Today’s college students are known as “digital natives” and are also known as members of the Millennial Generation. The digital natives are highly connected, increasing mobile, and technological savvy; and they see technology as an essential part of their lives. Results of a 2007 national study conducted by the Pew Internet and American Life Project show that 55 percent all online American youths between the ages of 12 and 17 use social networking sites for communication. A recent study, Creating and Connecting: Research and Guidelines on Online Social- and Educational-Networking conducted by the National School Boards Association (NSBA) and Grunwald Associate, indicates that American kids are spending almost as much time using social networking services and Web sites as they spend watching television. The report is based on online surveys of about 1,300 American kids from 9 to 17 years and over 1,000 parents, and telephone interviews with more than 250 school district officials. The findings of the study indicate that 96 percent of students with internet access engage in social networking. Almost sixty percent of students say they use the social networking tools to discuss classes, learning outside school, and planning for college. Students also report using chatting, text messaging, blogging, and online communities such as Facebook and MySpace for educational activities, including collaboration on school projects.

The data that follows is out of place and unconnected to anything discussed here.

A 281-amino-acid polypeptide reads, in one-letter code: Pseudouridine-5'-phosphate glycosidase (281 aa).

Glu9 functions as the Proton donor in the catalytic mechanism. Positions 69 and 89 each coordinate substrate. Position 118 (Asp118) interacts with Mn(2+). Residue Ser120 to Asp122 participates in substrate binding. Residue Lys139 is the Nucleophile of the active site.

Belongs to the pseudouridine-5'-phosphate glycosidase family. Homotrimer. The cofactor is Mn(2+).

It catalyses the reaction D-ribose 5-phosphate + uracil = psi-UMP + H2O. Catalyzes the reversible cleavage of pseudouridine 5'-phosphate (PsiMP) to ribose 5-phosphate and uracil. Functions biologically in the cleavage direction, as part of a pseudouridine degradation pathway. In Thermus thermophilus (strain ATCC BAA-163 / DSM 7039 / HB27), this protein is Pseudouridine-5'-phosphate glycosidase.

Based on these studies as well as many similar research studies, the opportunity for instant and global publication of information, thoughts, opinions, and ideas is something our “digital native” students take for granted as normal and commonplace. The “digital native” students have already found social networking tools integral to daily life. As Marc Prensky pointed out from his article Digital Natives, Digital Immigrants, “Our students have changed radically. Today’s students are no longer the people our educational system was designed to teach.” I think we should consider moving teaching and learning away from conventional methods by which students are told what to learn, when, where, and how. Instead, knowledge should be actively constructed and students should be made responsible for their own learning. We should also consider some of the social networking tools and integrate these tools in teaching and learning.